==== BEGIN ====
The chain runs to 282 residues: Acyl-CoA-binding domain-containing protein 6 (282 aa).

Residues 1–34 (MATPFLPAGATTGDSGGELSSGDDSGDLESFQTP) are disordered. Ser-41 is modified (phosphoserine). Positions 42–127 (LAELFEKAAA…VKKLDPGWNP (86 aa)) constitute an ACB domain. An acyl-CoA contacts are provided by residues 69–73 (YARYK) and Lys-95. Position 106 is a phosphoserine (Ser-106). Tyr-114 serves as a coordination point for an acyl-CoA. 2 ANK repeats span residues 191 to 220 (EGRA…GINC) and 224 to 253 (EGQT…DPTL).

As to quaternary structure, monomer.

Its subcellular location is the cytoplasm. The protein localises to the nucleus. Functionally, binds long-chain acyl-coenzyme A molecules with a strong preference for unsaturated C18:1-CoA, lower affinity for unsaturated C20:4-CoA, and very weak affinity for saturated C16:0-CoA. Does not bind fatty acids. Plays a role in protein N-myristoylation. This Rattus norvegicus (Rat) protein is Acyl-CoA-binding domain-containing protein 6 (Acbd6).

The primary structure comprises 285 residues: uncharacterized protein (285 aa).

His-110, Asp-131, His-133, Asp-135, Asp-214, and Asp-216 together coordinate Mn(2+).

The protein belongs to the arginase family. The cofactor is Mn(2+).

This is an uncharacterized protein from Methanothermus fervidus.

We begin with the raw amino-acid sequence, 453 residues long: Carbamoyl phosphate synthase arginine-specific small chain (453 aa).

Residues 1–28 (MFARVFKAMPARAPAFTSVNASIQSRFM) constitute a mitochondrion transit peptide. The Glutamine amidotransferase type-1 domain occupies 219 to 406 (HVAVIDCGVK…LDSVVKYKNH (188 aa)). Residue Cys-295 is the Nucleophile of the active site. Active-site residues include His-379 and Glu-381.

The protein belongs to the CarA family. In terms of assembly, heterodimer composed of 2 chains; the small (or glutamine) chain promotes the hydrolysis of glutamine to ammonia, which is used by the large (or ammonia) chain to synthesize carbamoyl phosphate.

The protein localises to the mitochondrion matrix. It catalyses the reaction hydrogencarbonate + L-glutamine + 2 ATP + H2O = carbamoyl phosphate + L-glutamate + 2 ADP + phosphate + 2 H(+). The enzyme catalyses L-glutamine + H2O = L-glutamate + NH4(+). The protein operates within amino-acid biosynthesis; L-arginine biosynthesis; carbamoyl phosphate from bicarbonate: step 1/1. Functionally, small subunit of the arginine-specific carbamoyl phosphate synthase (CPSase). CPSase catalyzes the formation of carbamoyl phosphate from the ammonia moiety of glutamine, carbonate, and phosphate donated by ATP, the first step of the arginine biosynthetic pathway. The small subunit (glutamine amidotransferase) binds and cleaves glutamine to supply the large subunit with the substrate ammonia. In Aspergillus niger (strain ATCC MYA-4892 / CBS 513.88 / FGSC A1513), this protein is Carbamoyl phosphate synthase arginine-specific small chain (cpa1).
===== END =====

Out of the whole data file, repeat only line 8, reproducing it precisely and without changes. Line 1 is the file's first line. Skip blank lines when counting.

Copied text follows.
This is an uncharacterized protein from Methanothermus fervidus.